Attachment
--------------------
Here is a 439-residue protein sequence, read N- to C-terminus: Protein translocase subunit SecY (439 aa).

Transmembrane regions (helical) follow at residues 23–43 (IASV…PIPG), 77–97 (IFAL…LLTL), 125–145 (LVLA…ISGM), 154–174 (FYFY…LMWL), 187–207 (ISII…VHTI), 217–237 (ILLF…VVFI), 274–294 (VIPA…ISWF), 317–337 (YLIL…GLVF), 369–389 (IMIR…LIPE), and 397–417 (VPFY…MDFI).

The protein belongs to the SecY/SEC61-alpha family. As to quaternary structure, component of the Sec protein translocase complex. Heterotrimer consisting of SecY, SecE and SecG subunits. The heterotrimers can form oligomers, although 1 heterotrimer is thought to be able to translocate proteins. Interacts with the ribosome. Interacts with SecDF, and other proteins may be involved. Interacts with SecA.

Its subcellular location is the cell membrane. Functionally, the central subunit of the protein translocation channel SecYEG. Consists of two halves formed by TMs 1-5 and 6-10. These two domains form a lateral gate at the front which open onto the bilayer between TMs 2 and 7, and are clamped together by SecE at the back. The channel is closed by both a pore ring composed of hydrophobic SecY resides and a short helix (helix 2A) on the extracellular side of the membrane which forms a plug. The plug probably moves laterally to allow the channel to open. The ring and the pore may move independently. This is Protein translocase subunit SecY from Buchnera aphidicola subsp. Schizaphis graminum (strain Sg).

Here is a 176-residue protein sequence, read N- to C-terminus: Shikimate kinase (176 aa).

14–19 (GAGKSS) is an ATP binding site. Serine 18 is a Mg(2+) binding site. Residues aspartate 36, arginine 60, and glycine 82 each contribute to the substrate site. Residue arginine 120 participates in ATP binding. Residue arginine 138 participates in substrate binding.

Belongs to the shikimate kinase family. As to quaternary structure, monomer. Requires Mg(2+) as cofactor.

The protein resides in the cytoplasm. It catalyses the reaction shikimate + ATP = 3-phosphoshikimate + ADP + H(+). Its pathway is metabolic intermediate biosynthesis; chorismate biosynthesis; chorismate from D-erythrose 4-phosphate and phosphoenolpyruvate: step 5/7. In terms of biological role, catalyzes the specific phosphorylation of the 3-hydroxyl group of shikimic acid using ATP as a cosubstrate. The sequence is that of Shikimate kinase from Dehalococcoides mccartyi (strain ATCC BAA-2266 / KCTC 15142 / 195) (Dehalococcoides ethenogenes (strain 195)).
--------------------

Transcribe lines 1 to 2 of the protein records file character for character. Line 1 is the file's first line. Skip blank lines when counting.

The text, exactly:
Here is a 439-residue protein sequence, read N- to C-terminus: Protein translocase subunit SecY (439 aa).

Transmembrane regions (helical) follow at residues 23–43 (IASV…PIPG), 77–97 (IFAL…LLTL), 125–145 (LVLA…ISGM), 154–174 (FYFY…LMWL), 187–207 (ISII…VHTI), 217–237 (ILLF…VVFI), 274–294 (VIPA…ISWF), 317–337 (YLIL…GLVF), 369–389 (IMIR…LIPE), and 397–417 (VPFY…MDFI).